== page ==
AstraZeneca is cutting 168 jobs as it shutters an Indian R&D site

AstraZeneca CEO Pascal Soriot

AstraZeneca ($AZN) is pulling the plug on an Indian research shop as part of its ongoing R&D re-think, planning to shed another 168 jobs as it moves away from neglected diseases and focuses on spaces with higher growth potential.

The global pharma giant plans to close its 10-year-old Bangalore outpost later this year, shifting development projects to its Macclesfield, U.K., site or turning them over to third parties, the company said. With the move, AstraZeneca said it's getting out of early stage research into neglected tropical diseases, tuberculosis and malaria, but it will spare AZD5847, a TB treatment currently in Phase II development.

"We realize this is difficult news for our research colleagues in Bangalore, and our priority is to support them over the coming months," site leader and AstraZeneca Vice President Sudhir Nambiar said in a statement. "We have not taken this decision lightly and acknowledge the excellent work carried out by our people in Bangalore. These changes reflect the company's strategic focus on investing in our core therapy areas and simplifying our R&D footprint."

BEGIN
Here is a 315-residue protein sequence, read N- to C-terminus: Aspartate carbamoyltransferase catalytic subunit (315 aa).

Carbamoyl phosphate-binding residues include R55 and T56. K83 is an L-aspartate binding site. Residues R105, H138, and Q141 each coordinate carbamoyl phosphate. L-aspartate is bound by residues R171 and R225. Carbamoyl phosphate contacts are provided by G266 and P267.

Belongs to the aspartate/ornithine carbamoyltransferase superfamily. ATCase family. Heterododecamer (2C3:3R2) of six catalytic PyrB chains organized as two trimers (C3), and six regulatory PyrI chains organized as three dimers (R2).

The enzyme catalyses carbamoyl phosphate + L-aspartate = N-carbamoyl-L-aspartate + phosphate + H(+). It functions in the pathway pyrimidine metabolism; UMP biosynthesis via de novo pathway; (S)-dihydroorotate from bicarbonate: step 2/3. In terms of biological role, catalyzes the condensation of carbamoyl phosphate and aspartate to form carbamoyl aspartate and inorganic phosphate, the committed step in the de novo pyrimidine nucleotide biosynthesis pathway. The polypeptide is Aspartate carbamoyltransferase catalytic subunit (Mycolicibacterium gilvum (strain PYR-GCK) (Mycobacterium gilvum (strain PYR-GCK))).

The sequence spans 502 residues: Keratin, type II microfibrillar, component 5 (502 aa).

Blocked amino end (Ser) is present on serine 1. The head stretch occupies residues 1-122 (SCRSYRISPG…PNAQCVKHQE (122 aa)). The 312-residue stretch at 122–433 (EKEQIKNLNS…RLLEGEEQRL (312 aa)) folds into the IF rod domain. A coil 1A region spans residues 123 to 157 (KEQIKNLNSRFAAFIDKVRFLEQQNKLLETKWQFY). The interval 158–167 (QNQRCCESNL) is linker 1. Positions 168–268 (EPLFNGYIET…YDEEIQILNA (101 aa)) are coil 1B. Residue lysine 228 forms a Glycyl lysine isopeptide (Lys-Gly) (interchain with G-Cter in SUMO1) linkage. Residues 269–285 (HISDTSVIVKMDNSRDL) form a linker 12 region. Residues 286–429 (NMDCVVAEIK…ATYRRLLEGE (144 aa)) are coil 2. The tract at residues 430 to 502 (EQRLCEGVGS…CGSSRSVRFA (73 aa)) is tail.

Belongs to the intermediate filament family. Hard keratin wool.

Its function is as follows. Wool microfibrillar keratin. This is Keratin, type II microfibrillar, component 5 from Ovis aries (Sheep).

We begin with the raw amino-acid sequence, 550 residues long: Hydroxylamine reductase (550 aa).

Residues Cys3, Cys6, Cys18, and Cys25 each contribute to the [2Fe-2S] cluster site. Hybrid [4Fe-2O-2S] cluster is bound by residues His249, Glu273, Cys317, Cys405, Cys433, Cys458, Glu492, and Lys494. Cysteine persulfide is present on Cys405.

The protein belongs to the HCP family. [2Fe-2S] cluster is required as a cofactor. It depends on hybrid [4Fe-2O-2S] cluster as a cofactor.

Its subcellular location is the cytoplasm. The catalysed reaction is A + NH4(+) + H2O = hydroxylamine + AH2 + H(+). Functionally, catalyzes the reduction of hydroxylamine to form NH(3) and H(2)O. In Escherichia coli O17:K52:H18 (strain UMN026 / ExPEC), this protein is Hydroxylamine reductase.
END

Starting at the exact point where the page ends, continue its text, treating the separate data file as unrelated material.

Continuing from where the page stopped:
Those core areas, AstraZeneca said, are oncology; cardiovascular and metabolic diseases; and respiratory, inflammation and autoimmunity.

The latest cuts dovetail with two major tenets of CEO Pascal Soriot's turnaround plan: consolidating AstraZeneca's R&D operation and paring down the payroll. On the former side, the British drugmaker is in the midst of shifting its disparate research arms to a state-of-the-art campus in Cambridge, U.K., cozying up to academic institutions and startups in hopes of fostering some ingenuity. On the latter point, AstraZeneca announced 5,050 layoffs last year, second-most among Big Pharma and part of a cross-cutting effort to become a more nimble operation.

AstraZeneca still employs about 1,200 people in India, and the company said its sales, marketing and manufacturing operations in the country will be spared from its planned reorganization.

- read the statement

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